Their name comes from one of the two original continents at the birth of planet Earth, the other being Gondwanna. This band only managed one album (so far) and no news have filtered through for another. The album is of a conceptual nature, is totally instrumental and deals with the early mythology of our planet.
The band obviously takes its inspiration from the "classic" 70's era, the band does not sound like a 70's retro act. If someone told me this album was from France circa 1976 I would have had no reason to doubt it, as it exhibits many of the hallmarks of that country's best bands; dark, lengthy instrumental suites and gorgeous, apocalyptic climaxes rife with smoldering guitar and an array of analog synthesizers. Most importantly, manage to imbibe Pangéehe compositions with a sense of authenticity and urgency that is sorely lacking from many of the symphonic releases of the 90s. In many ways, Pangée bears some similarity to Anglagard, especially in their heavy instrumental emphasis, and alongside the dark, starkly satisfying King Crimson-meets-Shylock approach that both bands adopt at times. But where Anglagard provides respite with touches of Scandinavian folk and other related influences, Pangée retain a distinctly French vibe throughout. The group's musical approach draws inspiration ranging from obvious standards like Genesis and King Crimson to the best French progressive rock of the 1970s, bringing to mind the angularity of Shylock, the grandiose melancholy of Carpe Diem and Pulsar, and the pyrotechnic, emotional urgency of Arachnoid.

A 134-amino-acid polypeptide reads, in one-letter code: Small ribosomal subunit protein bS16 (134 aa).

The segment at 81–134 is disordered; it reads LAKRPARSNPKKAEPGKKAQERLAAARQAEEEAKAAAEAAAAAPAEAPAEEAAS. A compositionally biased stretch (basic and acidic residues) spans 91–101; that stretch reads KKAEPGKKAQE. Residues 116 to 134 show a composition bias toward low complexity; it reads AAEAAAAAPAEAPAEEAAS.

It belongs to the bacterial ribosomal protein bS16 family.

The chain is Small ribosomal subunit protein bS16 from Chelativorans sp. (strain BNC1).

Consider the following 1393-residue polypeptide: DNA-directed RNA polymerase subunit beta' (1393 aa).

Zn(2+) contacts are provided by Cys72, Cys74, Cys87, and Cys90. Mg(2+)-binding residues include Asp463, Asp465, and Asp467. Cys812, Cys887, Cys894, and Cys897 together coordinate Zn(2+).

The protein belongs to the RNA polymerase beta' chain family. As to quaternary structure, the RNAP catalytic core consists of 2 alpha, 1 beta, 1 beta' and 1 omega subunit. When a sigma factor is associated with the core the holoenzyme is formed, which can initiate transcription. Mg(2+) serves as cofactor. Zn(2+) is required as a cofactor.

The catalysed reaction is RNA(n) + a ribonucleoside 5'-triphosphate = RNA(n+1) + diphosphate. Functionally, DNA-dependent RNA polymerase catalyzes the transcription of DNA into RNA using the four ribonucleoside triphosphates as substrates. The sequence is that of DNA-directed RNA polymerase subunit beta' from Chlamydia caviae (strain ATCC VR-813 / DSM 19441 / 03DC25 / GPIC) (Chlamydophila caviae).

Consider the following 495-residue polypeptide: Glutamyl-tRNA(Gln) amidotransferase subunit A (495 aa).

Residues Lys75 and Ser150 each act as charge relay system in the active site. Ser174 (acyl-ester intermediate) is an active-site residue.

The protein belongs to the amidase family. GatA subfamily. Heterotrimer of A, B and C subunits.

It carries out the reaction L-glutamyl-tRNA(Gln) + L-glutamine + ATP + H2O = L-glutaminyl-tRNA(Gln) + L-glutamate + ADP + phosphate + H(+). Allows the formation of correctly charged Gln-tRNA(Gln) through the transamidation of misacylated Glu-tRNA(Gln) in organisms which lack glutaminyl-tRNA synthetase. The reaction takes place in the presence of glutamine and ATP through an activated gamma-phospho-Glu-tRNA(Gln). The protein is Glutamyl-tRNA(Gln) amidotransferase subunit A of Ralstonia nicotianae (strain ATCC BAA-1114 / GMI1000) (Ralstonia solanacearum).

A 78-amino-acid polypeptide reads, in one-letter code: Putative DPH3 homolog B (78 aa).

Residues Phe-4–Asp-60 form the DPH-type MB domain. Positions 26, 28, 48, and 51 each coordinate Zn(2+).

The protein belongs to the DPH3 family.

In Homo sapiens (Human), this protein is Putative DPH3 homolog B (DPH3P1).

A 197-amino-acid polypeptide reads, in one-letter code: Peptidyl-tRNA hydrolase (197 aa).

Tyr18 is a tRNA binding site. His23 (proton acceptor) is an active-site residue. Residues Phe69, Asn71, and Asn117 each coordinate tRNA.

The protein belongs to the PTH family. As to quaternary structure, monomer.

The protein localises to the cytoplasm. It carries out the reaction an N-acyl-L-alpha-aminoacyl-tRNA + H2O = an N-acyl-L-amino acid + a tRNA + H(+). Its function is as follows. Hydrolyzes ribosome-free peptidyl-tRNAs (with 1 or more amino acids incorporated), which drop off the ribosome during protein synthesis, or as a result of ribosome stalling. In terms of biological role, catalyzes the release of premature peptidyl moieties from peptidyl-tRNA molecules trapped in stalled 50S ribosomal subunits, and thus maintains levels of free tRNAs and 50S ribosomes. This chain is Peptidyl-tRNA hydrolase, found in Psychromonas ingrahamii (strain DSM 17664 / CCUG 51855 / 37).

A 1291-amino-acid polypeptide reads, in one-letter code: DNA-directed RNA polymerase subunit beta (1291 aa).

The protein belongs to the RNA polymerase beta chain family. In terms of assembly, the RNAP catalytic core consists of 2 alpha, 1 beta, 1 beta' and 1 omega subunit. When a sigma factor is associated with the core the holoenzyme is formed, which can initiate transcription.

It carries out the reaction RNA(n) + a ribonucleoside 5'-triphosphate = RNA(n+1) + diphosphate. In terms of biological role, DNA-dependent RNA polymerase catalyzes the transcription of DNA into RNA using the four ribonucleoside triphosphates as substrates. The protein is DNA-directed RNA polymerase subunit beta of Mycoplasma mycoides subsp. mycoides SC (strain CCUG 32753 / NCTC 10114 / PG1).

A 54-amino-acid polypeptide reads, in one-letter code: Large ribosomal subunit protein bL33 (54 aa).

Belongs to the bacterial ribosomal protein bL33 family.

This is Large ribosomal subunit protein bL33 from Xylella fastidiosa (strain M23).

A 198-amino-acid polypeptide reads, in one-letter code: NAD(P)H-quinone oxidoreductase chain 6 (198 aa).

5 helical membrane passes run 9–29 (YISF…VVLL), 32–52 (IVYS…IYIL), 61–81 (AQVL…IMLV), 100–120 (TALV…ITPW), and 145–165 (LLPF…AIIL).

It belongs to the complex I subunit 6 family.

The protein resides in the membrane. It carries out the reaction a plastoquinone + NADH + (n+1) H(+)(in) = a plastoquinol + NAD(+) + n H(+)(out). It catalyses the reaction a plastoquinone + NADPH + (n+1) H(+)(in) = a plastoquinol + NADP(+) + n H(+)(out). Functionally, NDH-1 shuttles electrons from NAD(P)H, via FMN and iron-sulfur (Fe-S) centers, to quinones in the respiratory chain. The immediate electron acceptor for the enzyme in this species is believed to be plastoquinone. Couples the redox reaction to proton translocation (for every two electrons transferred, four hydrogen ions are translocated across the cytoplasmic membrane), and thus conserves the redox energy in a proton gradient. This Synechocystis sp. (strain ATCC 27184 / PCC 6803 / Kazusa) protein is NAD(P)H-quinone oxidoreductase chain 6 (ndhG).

The album is made up of three extended compositions, all of which carry a consistently solid approach throughout, barraging the listeners with gradually unfolding themes and ideas that build into ferocious, whirling emotional peaks of cascading mellotron, Moog and rhythmic guitar motifs. Wide variety of keyboards is used including mellotron and organ, and the guitar playing is characterized by a wide, open, spacey sound. A phenomenal and undeservedly obscure album that sits nicely along either of the Anglagard CDs as a sterling example of contemporary, uncompromising symphonic prog with a natural, refreshing feel that manages to sound "retro" with out being formulaic or hackneyed.(compiled from progweed and progarchives)
Pangée - Quartus Frénésis:
Link in comment. Enjoy!